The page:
Mexican Pumpkin Soup


On a hot Spanish evening. chilled Gazpacho is delicious but if we were still at home I’d probably be enjoying roast pumpkin soup.

When I had repeated trips to Dunedin Hospital with my sons in the late 80s and early 90s my favourite spot for lunch was a wee cafe called Partners which was owned by Judith Cullen.

One day Mexican Pumpkin Soup was on the menu. I asked what made it Mexican and was told tomato. I ordered it, enjoyed it and subsequently tried to make my own. This is what I came up with:

1 or 2 pumpkins                                  Lots of onions                      

olive oil                                                4 – 6 cans of tomatoes                               

 4 – 6 pottles (150g each) tomato paste                 Tomato juice or water.

salt and pepper to taste                                smoked paprika and/or worcester sauce (optional).

Chop pumpkin into pieces the size you’d use if serving it as a vegetable, place in roasting dish, drizzle with a little olive oil.

Roast until tender.

While that’s cooking, chop or slice onions (depending on whether you like chunks or slices in your soup) and either saute in a little oil until golden or drizzle with oil and roast.

When pumpkin is cooked take out of oven and when cool enough to handle scrape the flesh from the skin. Puree.

(If you’re using orange skinned pumpkin you could puree the skin too but if it’s green skin it alters the colour).

If you want to disguise the onions you can puree them too, I prefer to have the slices or chunks left in the soup.

Put pumpkin and onions into a large pot.

Puree tomatoes and add then add paste.

If mixture is too think add water or tomato juice until it reaches the consistency you like.

Bring to the boil and leave to simmer for at least 15 minutes stirring frequently so it doesn’t catch on the bottom.

Add salt and pepper to taste.

If it seems a bit bland a little worsester sauce and/or smoked paprika can enhance the flavour.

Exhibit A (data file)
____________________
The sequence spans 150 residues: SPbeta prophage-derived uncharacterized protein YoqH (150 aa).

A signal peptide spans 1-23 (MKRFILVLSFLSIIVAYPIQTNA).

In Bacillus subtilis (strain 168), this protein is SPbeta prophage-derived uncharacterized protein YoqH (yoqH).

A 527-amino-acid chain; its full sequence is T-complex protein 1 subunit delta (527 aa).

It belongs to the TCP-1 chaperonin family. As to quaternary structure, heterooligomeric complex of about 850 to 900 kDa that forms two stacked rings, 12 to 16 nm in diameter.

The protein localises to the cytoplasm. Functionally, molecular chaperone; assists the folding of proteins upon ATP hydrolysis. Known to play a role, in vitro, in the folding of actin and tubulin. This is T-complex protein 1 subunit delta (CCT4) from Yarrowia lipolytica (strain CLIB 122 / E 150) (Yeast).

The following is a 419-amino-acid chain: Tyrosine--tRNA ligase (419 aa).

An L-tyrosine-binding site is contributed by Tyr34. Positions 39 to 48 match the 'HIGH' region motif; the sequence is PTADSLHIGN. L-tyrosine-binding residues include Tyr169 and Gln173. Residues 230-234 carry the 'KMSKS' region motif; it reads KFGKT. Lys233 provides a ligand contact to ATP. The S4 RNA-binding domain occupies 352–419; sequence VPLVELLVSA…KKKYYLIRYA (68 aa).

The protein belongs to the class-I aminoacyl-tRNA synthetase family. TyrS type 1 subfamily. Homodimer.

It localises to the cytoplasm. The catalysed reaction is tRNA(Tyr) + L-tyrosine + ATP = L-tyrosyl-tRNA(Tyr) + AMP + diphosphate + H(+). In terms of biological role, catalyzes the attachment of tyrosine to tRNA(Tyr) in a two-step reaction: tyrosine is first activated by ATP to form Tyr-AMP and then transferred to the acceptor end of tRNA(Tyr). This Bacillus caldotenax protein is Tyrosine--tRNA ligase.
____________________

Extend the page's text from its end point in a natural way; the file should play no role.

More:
If you’re not going to eat it in a few days it can be frozen or bottled.

09 various 073

Saturday’s smiles


The Department of Labour had heard a rumour that a farmer wasn’t paying his staff the minimum wage.

The agent who was sent out to interview him asked for a list of his employees and how much he paid them.

The farmer replied, “Well, there’s my farm hand who’s been with me for 3 years. I pay him $550.00 a week plus a free house and meat. The cook has been here for 18 months, and I pay her as much as she wants, plus free room and board.

“Then there’s the half-wit. He works about 16 hours every day and does about 90% of all the work around here. He makes about $10.00 per week, pays his own room and board, and I shout him a beer or two every Saturday night.”

“That’s the guy I want to talk to…..the half-wit”, the agent said.

 That would be me”, replied the farmer.

Another rural petrol station closes


The cost of replacing fuel tanks has forced the owner of Clinton’s only service station to close his business.

Yet another reminder to check your fuel tank before leaving bigger towns because there are very few small towns which still have service stations.

Kingston Flyer to be grounded?


KiwiRail has been asked to save the Kingston Flyer  but it has declined because the operation isn’t commercially viable.

The company has enough problems with modern trains and tracks without saddling itself with an historic tourist attraction.

It would be sad to lose the Flyer, but if there’s a case for supporting it, it’s not the role of an SOE to be its saviour.

Chocolate wars


When the wind was in the right direction the smell from the near by chocolate factory wafted over the Otago University campus.

That memory provided a foundation for my preference for Cadbury’s chocolate.

But now my suspicion that adding palm oil to their recipe has resulted in an inferior product has been affirmed by an expert I’ll be changing brands.

Deciding which brand I shift my affections to will require some stringent taste testing, but if I was basing my choice on advertisements I’d be tempted by this David vs Goliath effort from Whittakers:

The ODT covers the issue here.

GPS vs map and mind


A GPS makes navigation much easier, but sometimes the old fashioned way is better.

On the way back from picking up friends from Malaga late last night we decided that instead of taking the coastal road from Algercirus to Vejer de la Frontera we’d head inland. That route was a little longer in distance but had more motorway which we figured would take a similar or shorter amount of time.

It might have, but a few kilometres after we’d started our detour the GPS told us to turn off the motorway. I knew the name of the town we were heading for and it wasn’t on the sign at the approaching intersection but I decided not to argue with technology.

I should have because the road we turned on to was narrow and winding. It was probably quite a bit shorter in distance but much longer in time because we could go at only half the speed we could have on the motorway.

Next time the GPS tells me to do something I’m not sure of I’ll remember that good as technology is, sometimes it’s no match for old fashioned paper map and a mind that’s worked out the route.

July 11 in history


On July 11:

1274 Robert the Bruce King of Scotland was born.



1776 Captain James Cook  began his third, and final, voyage.

James Cook, portrait by Nathaniel Dance, c. 1775, National Maritime Museum, Greenwich

1877 Kate Edgar became the first woman in New Zealand to graduate from university and the first woman in the British Commonwealth to gain a BA.

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